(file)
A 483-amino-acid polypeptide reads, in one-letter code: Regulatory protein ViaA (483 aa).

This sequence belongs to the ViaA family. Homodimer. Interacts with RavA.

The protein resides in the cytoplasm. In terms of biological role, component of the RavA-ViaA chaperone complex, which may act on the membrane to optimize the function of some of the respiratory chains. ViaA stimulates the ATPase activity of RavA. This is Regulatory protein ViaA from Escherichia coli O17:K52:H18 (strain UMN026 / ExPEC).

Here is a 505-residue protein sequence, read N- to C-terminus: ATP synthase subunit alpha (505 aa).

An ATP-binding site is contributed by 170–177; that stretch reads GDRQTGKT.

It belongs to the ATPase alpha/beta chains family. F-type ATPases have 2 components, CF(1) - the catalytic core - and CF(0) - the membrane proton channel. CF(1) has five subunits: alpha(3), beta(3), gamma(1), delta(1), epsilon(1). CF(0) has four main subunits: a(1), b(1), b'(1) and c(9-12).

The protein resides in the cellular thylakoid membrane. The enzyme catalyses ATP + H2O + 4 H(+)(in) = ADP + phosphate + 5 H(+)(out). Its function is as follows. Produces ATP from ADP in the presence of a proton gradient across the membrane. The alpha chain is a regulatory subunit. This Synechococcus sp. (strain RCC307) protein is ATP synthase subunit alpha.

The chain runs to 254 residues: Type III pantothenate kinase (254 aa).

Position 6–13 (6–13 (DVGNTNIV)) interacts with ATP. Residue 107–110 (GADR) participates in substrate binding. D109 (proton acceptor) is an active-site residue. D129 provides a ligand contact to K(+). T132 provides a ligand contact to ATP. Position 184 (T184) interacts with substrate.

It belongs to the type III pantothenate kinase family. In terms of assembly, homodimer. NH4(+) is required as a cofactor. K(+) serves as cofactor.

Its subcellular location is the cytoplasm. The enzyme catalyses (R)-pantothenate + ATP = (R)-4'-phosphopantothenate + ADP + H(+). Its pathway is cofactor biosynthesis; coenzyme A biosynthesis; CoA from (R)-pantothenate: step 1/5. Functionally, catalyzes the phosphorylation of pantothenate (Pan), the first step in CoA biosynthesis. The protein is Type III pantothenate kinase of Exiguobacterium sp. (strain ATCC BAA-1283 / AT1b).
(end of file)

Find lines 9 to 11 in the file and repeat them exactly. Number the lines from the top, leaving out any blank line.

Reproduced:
Position 6–13 (6–13 (DVGNTNIV)) interacts with ATP. Residue 107–110 (GADR) participates in substrate binding. D109 (proton acceptor) is an active-site residue. D129 provides a ligand contact to K(+). T132 provides a ligand contact to ATP. Position 184 (T184) interacts with substrate.

It belongs to the type III pantothenate kinase family. In terms of assembly, homodimer. NH4(+) is required as a cofactor. K(+) serves as cofactor.

Its subcellular location is the cytoplasm. The enzyme catalyses (R)-pantothenate + ATP = (R)-4'-phosphopantothenate + ADP + H(+). Its pathway is cofactor biosynthesis; coenzyme A biosynthesis; CoA from (R)-pantothenate: step 1/5. Functionally, catalyzes the phosphorylation of pantothenate (Pan), the first step in CoA biosynthesis. The protein is Type III pantothenate kinase of Exiguobacterium sp. (strain ATCC BAA-1283 / AT1b).